Dr. E. W. Bullinger's Critical Lexicon and Concordance reads:
Schrevelius's Lexicon defines the word thus:
There is no doubt that the word analuo means exactly the same as does our English word analyse, to break up a thing into its elements, and so return. The fact that the English word "return" has a double meaning, has misled some into speaking here of the Second Coming of Christ, but how can the Second Coming of the Lord be His "analysis"? At this point Luke 12:36 is brought forward, for a hasty reading of this passage has given colour to the idea that analuo can refer to the return of Christ. What we must notice is that there are two statements, not one, in this verse.
Rotherham has the somewhat strange rendering: "He may break up out of the marriage feast". This is exactly the same idiomatic use of the word that is with us today, as every schoolboy knows when he "breaks up" for the holidays.
"I am 'in a fix' by reason of the two, namely:
Among the essential features which are of dispensational importance in this epistle, are "the Prize of the High Calling" and "the out-resurrection", these are given a careful examination in articles bearing these titles. The preceding article PERFECTION also has a great bearing on the theme of Philippians. The parallel between Philippians and Hebrews, exhibited at the close of the article entitled "Hebrews" should also be consulted.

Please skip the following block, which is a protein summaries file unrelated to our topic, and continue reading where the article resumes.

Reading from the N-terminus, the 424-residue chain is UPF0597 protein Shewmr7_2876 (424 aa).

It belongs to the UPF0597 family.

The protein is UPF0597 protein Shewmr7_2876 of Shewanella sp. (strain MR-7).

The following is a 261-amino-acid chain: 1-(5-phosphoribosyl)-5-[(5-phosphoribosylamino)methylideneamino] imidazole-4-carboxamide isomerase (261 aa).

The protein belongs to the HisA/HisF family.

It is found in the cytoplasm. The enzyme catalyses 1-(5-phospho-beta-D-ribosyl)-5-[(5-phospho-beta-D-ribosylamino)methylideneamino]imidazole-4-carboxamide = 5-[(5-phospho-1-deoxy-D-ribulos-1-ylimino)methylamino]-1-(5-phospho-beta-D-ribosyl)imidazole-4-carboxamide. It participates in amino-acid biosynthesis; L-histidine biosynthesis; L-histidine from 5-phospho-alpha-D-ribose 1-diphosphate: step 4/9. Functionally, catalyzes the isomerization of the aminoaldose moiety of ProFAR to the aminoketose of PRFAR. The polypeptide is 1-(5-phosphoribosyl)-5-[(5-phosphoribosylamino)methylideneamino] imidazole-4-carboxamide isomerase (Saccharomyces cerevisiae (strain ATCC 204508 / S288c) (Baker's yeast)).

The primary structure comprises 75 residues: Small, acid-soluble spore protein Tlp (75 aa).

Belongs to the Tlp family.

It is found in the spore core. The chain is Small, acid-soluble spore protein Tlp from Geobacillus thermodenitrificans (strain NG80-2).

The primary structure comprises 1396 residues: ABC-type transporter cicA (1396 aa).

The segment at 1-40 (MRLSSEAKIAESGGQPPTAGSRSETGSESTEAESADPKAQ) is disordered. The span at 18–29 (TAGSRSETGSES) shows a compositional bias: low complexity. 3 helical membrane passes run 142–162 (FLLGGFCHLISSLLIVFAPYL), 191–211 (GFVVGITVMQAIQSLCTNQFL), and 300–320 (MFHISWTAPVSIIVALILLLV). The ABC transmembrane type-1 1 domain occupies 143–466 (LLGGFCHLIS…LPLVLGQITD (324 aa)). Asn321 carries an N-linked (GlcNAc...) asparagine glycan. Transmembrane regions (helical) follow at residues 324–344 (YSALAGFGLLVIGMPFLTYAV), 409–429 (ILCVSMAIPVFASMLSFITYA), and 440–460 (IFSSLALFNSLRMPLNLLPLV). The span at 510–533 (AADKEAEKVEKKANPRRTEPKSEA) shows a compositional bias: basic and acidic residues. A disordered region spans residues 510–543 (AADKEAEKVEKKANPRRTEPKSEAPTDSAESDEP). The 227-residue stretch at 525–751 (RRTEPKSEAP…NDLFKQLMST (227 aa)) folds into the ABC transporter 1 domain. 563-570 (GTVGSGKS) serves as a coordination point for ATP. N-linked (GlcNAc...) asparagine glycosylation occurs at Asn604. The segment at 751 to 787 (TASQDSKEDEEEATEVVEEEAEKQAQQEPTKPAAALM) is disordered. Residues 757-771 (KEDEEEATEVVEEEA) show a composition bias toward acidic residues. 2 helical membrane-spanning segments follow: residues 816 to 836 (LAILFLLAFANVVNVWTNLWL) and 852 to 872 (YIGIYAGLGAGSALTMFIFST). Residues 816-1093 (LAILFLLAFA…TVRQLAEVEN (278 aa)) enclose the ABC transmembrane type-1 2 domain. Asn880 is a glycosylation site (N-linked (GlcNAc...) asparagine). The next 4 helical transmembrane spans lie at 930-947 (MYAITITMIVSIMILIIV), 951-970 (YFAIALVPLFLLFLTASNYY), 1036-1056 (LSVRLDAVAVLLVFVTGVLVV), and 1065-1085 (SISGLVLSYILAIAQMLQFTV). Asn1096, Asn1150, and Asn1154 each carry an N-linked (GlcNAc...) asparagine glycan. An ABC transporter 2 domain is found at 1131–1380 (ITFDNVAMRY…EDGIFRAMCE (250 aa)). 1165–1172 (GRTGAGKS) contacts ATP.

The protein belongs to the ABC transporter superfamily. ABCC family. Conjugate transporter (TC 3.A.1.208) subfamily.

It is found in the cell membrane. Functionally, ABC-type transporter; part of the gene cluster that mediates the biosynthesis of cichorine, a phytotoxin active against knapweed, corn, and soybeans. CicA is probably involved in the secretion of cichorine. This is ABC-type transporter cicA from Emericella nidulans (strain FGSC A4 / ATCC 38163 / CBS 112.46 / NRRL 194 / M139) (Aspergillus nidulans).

When we read of Christ as an "Example" we can be sure that salvation is not in view, but either service or manner of life. Here in Philippians, example is connected with prize.
PATTERNS IN PHILIPPIANS (1:27-4:2).
A 1:27-2:4 Stand fast; same love; same soul
A 4:1,2 Stand fast; same mind.
The "mind" of Christ, exhibited pre-eminently in His wonderfull kenosis ("He emptied Himself"), and partially seen in the lives of Timothy, Epaphroditus and Paul, is essential to the attaining of the prize, "The body of His glory".
PAUL'S DESIRE (Phil. 1:21-26)
A 1:21 To me (emoi); to live is Christ
A 1:26 By me (moi); my presence; glorying in Christ.
To summarize what we have learned concerning certain keywords used here. "I wot not". The word gnorizo occurs in the N.T. twenty-four times. Paul uses it eighteen times, and of these eleven are found in the Prison Epistles (Phil. 1 :22; 4:6, Eph. 1 :9, 3:3,5,10; 6:19,21, Col. 1 :27; 4:7,9). One meaning only fits all cases, i.e. "to make known". This disposes of the idea that Paul did not know which to choose.
"In a strait" (sunecho), Luke 8:45; 12:50; 19:43; 22:63, Acts 7:57. Every passage demands the meaning "to hold fast", "to keep in", "to stop".
"Betwixt two" (ek). Sometimes means "with" (Matt. 27:7, Mark 12:30, John 12:3). Sometimes means "by" (Matt. 12:33, Titus 3:5, Rev. 9:18). Sometimes means "by reason of" (Rev. 8:13; 9:2; 18:19).
"The two". They are
One would be the Apostle's own gain; but the other would benefit the Philippians. He chose the latter, while desiring the former.
Rotherham translates, "break up at the marriage feast" (the schoolboy's "breaking up" for the holidays). Paul settles his own meaning by repeating himself in 2 Timothy:
THE PERFECTING (phil.3:12)
The Analogy of "Hebrews"
THE PRIOR OR OUT-RESURRECTION (Phil. 3:11)
This cannot be the general resurrection. of all believers, for Paul says, "if by any means I might attain" unto it. The words of the original are ten exanastasin ten ek ton nekron, "the OUT resurrection, that which is OUT from the dead".